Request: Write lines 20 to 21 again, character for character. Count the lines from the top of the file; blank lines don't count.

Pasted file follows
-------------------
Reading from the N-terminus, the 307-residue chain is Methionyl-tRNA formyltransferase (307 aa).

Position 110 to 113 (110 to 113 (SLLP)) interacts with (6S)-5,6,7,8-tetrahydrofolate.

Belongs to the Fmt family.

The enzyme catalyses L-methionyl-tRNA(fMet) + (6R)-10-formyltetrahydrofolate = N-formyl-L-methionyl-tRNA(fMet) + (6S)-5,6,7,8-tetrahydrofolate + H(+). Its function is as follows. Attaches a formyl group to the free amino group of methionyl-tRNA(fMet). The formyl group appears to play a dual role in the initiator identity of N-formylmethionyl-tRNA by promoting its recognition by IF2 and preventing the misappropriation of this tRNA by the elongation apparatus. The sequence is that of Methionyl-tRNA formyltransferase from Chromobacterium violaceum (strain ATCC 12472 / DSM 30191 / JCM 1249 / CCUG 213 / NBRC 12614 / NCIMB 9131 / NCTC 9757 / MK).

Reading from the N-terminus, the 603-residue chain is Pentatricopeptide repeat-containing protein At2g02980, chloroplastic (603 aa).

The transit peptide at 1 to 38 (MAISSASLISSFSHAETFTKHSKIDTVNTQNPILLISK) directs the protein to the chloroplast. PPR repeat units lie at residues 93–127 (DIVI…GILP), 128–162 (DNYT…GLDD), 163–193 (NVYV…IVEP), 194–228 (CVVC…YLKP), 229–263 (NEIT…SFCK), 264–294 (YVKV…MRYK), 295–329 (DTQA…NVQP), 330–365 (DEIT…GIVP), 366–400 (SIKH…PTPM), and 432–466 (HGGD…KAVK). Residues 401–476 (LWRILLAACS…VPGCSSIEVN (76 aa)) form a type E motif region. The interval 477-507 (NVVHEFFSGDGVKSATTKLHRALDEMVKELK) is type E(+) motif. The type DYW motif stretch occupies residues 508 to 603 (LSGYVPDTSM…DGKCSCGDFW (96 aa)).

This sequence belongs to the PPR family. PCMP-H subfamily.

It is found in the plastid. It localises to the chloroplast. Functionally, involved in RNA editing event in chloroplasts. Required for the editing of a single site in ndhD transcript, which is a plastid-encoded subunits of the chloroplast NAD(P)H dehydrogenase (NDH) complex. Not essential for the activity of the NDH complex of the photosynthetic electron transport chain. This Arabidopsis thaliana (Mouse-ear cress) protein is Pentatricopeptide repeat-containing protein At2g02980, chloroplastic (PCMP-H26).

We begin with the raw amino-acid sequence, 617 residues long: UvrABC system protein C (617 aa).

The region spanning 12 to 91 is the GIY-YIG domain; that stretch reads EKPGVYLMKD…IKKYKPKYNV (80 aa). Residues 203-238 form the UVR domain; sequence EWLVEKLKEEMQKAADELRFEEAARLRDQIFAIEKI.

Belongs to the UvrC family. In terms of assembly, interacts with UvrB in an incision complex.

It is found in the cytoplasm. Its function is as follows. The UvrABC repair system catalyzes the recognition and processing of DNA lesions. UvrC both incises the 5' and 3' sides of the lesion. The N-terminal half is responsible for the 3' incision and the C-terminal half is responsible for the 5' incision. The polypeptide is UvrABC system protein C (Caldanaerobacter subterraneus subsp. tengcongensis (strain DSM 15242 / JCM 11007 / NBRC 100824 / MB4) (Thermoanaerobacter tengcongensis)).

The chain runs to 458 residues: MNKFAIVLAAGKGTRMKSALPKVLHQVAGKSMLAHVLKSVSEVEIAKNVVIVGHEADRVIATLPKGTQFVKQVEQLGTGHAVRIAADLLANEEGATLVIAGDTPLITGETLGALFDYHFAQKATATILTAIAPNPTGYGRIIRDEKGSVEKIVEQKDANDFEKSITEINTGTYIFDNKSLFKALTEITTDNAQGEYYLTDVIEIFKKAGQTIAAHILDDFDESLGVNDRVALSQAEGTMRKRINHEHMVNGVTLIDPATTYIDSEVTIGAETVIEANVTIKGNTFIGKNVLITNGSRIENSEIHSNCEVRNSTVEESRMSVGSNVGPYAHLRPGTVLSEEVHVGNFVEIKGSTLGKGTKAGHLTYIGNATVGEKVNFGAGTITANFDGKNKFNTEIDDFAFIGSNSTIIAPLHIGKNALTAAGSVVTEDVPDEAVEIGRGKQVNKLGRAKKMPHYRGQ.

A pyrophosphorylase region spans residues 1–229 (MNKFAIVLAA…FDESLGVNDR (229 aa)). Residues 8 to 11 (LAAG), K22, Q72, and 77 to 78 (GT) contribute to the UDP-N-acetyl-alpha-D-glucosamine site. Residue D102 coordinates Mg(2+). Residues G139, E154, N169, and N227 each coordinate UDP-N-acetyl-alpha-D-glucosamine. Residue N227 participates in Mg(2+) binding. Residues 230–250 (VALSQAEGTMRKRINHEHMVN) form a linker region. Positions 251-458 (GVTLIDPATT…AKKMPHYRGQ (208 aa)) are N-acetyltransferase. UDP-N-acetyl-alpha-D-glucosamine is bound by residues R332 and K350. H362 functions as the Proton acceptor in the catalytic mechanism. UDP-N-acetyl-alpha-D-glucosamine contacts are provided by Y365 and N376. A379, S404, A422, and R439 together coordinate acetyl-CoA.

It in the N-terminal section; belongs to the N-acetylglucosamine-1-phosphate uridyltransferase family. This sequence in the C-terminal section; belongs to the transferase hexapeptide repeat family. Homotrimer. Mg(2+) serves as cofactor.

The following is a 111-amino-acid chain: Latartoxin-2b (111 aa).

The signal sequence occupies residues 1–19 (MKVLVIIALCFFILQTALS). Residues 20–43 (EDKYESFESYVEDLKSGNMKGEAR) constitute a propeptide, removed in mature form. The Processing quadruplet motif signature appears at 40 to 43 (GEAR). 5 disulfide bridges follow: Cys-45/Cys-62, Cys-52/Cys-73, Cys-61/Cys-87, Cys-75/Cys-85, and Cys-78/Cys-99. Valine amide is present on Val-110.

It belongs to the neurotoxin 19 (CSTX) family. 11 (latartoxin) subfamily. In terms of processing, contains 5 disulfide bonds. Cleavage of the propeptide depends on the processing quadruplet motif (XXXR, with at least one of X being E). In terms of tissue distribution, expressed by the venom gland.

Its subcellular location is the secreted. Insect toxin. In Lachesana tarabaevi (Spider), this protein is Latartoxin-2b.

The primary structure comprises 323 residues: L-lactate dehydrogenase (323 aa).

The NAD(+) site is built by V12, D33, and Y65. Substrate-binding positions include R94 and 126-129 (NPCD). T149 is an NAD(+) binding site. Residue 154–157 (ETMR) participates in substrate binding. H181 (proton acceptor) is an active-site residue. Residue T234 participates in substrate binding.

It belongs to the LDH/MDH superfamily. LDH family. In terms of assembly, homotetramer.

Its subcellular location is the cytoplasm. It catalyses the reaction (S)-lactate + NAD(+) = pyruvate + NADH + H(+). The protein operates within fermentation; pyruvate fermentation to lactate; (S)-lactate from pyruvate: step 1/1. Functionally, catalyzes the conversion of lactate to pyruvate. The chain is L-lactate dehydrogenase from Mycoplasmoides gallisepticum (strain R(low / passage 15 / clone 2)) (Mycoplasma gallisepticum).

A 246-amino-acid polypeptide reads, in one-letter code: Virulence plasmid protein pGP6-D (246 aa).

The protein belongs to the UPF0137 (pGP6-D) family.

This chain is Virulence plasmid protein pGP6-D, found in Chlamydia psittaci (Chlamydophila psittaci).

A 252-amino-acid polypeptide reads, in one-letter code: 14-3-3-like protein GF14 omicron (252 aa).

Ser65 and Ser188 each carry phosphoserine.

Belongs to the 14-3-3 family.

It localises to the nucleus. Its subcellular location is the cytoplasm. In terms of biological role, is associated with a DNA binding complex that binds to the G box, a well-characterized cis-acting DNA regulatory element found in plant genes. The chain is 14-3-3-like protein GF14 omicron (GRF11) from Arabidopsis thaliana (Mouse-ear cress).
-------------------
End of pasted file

The primary structure comprises 323 residues: L-lactate dehydrogenase (323 aa).

The NAD(+) site is built by V12, D33, and Y65. Substrate-binding positions include R94 and 126-129 (NPCD). T149 is an NAD(+) binding site. Residue 154–157 (ETMR) participates in substrate binding. H181 (proton acceptor) is an active-site residue. Residue T234 participates in substrate binding.